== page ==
Michael Loccisano/Getty Images for BIG3

BIG3 Launch

Mike Bibby just turned 39. He played 14 years in the NBA, reached an NBA and a Western Conference Finals, won an NCAA championship and received contracts totaling more than $100 million. So why would he want to play in a fledgling professional 3-on-3 basketball league?

Sure, he loves basketball and enjoys competition, but when he spoke to BIG3 co-founder Ice Cube, the hip-hop star whom he grew up idolizing, that's when it truly became an opportunity he couldn't turn down.

"You can't say no to Ice Cube," Bibby said. "He's a living legend."

Ice Cube's half-court, 3-on-3 league tips off June 25 at Barclays Center in Brooklyn. All eight of the BIG3 teams will play on eight successive Sundays at the same site. Then it's the playoffs August 20 in Seattle and the championship August 26 in Las Vegas.

Basketball luminaries are involved, which is exactly the way Ice Cube -- the hoops enthusiast, not the rapper, actor or entertainment mogul -- envisioned it.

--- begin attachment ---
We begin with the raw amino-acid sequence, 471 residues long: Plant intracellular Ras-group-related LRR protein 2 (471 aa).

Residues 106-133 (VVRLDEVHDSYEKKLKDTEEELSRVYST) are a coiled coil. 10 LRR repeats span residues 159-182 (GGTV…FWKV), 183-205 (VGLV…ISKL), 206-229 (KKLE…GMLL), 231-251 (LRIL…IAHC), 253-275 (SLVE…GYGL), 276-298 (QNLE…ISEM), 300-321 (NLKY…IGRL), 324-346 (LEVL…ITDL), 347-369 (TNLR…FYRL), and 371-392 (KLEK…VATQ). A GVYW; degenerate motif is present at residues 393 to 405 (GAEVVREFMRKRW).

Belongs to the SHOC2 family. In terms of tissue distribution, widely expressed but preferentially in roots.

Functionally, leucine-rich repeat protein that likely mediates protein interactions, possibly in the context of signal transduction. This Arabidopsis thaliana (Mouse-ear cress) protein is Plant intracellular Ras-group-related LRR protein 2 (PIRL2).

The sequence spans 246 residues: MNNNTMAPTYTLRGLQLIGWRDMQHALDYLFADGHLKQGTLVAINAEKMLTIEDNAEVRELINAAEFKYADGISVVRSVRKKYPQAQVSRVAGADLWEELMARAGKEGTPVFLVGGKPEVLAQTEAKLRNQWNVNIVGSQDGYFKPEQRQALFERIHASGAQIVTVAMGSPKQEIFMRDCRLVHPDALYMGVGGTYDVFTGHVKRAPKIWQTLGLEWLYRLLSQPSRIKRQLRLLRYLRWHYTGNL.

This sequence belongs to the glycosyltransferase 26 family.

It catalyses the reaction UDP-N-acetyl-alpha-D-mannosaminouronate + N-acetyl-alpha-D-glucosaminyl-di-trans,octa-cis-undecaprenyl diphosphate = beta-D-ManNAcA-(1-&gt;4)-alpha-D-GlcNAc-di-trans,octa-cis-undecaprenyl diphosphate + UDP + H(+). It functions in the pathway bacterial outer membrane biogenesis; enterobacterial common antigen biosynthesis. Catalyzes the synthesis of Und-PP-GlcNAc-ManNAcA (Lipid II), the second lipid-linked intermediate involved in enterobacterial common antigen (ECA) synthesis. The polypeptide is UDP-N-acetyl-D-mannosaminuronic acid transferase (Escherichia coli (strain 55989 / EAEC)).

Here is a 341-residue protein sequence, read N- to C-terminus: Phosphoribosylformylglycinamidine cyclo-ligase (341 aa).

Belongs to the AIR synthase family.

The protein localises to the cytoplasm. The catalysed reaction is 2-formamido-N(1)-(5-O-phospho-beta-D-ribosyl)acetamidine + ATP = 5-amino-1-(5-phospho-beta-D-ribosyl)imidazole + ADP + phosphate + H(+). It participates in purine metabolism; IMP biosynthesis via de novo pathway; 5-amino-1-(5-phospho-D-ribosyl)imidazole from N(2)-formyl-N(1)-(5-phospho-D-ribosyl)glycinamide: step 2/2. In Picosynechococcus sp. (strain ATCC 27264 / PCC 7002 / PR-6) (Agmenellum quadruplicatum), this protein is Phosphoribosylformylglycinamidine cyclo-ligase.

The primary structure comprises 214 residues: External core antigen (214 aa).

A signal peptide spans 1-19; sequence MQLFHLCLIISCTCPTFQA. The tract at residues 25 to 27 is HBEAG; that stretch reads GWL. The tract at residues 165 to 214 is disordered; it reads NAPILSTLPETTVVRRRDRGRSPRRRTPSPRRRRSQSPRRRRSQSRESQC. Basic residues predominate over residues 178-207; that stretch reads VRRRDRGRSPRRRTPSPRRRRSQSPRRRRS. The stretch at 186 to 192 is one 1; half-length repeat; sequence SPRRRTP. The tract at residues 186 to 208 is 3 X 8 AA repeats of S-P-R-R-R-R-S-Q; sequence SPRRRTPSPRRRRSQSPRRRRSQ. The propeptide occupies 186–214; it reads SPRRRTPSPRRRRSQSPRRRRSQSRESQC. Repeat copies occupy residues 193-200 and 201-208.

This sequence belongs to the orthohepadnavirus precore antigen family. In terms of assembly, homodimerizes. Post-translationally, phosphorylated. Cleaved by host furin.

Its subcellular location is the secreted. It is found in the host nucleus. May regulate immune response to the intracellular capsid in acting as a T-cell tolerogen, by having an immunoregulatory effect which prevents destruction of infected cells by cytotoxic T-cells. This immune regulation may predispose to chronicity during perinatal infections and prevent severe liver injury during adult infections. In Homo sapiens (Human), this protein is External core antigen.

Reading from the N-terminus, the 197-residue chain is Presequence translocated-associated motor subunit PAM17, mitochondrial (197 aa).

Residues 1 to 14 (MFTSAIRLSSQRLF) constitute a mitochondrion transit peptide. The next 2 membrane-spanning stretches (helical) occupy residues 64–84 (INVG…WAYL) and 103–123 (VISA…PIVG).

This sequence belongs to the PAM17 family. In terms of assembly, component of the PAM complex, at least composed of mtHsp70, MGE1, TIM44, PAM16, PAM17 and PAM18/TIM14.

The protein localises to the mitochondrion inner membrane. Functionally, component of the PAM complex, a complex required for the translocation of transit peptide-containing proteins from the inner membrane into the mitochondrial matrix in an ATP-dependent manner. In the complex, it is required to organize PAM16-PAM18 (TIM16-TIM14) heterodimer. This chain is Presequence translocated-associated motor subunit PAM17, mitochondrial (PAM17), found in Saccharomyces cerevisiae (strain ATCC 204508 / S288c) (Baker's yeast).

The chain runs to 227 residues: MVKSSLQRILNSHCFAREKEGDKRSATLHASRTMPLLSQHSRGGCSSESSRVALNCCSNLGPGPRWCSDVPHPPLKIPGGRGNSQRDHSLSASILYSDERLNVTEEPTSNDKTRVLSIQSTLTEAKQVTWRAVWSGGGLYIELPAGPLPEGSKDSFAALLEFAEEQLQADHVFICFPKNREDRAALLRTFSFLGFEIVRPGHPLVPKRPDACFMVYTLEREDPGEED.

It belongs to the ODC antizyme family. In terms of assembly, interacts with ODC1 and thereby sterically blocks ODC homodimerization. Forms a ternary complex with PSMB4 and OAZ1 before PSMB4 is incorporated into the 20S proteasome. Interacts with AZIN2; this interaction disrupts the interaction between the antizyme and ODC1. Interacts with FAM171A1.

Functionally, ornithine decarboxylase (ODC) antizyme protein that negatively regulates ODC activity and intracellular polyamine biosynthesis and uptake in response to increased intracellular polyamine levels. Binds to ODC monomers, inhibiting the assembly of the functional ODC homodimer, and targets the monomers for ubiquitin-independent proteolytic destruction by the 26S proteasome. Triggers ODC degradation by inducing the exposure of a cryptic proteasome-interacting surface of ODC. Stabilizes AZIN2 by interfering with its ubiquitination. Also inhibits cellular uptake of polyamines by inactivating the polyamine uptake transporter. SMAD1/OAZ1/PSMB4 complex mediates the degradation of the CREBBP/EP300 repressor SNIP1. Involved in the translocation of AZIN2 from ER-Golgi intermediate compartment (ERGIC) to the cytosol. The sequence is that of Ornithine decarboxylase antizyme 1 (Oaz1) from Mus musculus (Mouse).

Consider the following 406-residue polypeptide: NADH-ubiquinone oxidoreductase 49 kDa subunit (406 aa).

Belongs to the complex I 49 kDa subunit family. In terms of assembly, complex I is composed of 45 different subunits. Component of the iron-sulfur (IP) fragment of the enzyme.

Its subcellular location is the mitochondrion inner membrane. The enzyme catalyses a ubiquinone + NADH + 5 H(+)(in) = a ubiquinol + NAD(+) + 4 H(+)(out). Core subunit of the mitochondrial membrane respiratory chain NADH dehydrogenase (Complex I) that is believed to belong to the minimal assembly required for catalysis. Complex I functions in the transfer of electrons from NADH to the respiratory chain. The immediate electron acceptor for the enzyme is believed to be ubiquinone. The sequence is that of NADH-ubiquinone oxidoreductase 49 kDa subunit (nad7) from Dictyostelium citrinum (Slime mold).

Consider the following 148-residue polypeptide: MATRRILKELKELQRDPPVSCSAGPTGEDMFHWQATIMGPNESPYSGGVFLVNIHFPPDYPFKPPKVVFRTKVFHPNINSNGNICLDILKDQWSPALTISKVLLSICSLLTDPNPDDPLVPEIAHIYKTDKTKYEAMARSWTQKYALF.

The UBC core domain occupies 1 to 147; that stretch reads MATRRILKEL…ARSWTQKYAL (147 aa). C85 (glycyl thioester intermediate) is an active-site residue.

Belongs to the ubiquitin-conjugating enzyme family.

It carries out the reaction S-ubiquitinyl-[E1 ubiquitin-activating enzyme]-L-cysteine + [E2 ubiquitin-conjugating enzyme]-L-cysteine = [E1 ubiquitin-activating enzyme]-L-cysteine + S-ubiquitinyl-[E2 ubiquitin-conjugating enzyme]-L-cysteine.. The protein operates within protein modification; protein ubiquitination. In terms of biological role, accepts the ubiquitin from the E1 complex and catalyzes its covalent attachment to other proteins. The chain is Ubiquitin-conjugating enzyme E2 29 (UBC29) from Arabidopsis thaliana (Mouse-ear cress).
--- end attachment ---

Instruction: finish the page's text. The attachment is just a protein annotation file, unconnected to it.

"This idea of the BIG3 truly comes from a fan wanting to see these guys continue to play," said BIG3 president and commissioner Roger Mason Jr.

The eight teams each have five-man rosters, and every player has played in the NBA, including captains Bibby, Allen Iverson, Brian Scalabrine, Chauncey Billups, Jermaine O'Neal, Kenyon Martin, Rashard Lewis and Corey Maggette. Other notable players include Stephen Jackson, Reggie Evans, Jason Williams, Kwame Brown, Al Harrington, Mahmoud Abdul-Rauf, Jerome Williams, Josh Childress and Rashad McCants, the No. 1 overall pick in the BIG3's draft.

Allen Iverson

The coaches are the biggest names. Iverson, George Gervin, Rick Barry, Clyde Drexler, Gary Payton, Rick Mahorn, Charles Oakley and Dr. J will guide the eight squads.

Baskets are worth two and three points (the BIG3 uses the NBA's three-point line), but shots made from three different circles on the floor at 30 feet are worth four points.

"Unless he's hot," Bibby said, "it's a pretty far shot."

The first team to score 60 is the winner, though it must be by at least two points, and halftime occurs when a team reaches 30 points. Games should typically last between 30 and 45 minutes with about a 15-minute break in between.

Tickets prices vary by venue. The cheapest seats for the Brooklyn game cost $27, but tickets for the July 9 game in Tulsa are available for $17.

"One ticket -- you get to see all four games," Ice Cube said. "It's a great value for a basketball fan."

Every player in the BIG3 earns the same $100,000 wage, but in addition each player will take in a percentage of the overall pot, which will be determined by ticket sales, sponsorships, etc. The championship team will receive 30 percent.

"The winner takes the most," Mason Jr. said. "It's a sliding scale all the way down."